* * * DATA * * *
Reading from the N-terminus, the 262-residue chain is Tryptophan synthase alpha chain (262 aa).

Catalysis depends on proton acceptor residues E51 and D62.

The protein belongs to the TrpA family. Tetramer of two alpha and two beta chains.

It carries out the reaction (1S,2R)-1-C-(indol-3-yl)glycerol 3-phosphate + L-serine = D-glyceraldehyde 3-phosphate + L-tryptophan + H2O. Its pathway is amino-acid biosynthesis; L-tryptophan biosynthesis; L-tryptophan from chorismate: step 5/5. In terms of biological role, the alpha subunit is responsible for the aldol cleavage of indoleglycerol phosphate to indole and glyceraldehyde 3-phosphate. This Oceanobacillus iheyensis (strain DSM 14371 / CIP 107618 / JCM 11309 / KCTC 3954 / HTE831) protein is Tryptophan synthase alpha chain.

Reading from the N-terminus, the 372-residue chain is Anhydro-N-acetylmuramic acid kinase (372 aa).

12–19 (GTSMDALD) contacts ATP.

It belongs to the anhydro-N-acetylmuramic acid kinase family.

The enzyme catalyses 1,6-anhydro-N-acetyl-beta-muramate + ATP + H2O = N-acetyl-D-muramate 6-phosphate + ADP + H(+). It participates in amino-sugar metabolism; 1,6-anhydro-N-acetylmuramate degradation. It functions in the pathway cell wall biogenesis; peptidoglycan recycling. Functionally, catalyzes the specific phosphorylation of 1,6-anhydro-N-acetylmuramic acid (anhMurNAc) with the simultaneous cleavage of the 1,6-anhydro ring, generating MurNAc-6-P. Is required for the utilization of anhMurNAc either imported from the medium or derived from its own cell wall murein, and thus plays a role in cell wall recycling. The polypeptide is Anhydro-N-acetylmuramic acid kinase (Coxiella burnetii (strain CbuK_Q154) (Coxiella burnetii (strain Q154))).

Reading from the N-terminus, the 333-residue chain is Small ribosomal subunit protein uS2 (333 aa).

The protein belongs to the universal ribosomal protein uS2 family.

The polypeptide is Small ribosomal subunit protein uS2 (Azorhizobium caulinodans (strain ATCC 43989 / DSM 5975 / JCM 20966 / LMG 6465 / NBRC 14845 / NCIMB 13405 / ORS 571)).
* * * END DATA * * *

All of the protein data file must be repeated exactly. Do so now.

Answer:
Reading from the N-terminus, the 262-residue chain is Tryptophan synthase alpha chain (262 aa).

Catalysis depends on proton acceptor residues E51 and D62.

The protein belongs to the TrpA family. Tetramer of two alpha and two beta chains.

It carries out the reaction (1S,2R)-1-C-(indol-3-yl)glycerol 3-phosphate + L-serine = D-glyceraldehyde 3-phosphate + L-tryptophan + H2O. Its pathway is amino-acid biosynthesis; L-tryptophan biosynthesis; L-tryptophan from chorismate: step 5/5. In terms of biological role, the alpha subunit is responsible for the aldol cleavage of indoleglycerol phosphate to indole and glyceraldehyde 3-phosphate. This Oceanobacillus iheyensis (strain DSM 14371 / CIP 107618 / JCM 11309 / KCTC 3954 / HTE831) protein is Tryptophan synthase alpha chain.

Reading from the N-terminus, the 372-residue chain is Anhydro-N-acetylmuramic acid kinase (372 aa).

12–19 (GTSMDALD) contacts ATP.

It belongs to the anhydro-N-acetylmuramic acid kinase family.

The enzyme catalyses 1,6-anhydro-N-acetyl-beta-muramate + ATP + H2O = N-acetyl-D-muramate 6-phosphate + ADP + H(+). It participates in amino-sugar metabolism; 1,6-anhydro-N-acetylmuramate degradation. It functions in the pathway cell wall biogenesis; peptidoglycan recycling. Functionally, catalyzes the specific phosphorylation of 1,6-anhydro-N-acetylmuramic acid (anhMurNAc) with the simultaneous cleavage of the 1,6-anhydro ring, generating MurNAc-6-P. Is required for the utilization of anhMurNAc either imported from the medium or derived from its own cell wall murein, and thus plays a role in cell wall recycling. The polypeptide is Anhydro-N-acetylmuramic acid kinase (Coxiella burnetii (strain CbuK_Q154) (Coxiella burnetii (strain Q154))).

Reading from the N-terminus, the 333-residue chain is Small ribosomal subunit protein uS2 (333 aa).

The protein belongs to the universal ribosomal protein uS2 family.

The polypeptide is Small ribosomal subunit protein uS2 (Azorhizobium caulinodans (strain ATCC 43989 / DSM 5975 / JCM 20966 / LMG 6465 / NBRC 14845 / NCIMB 13405 / ORS 571)).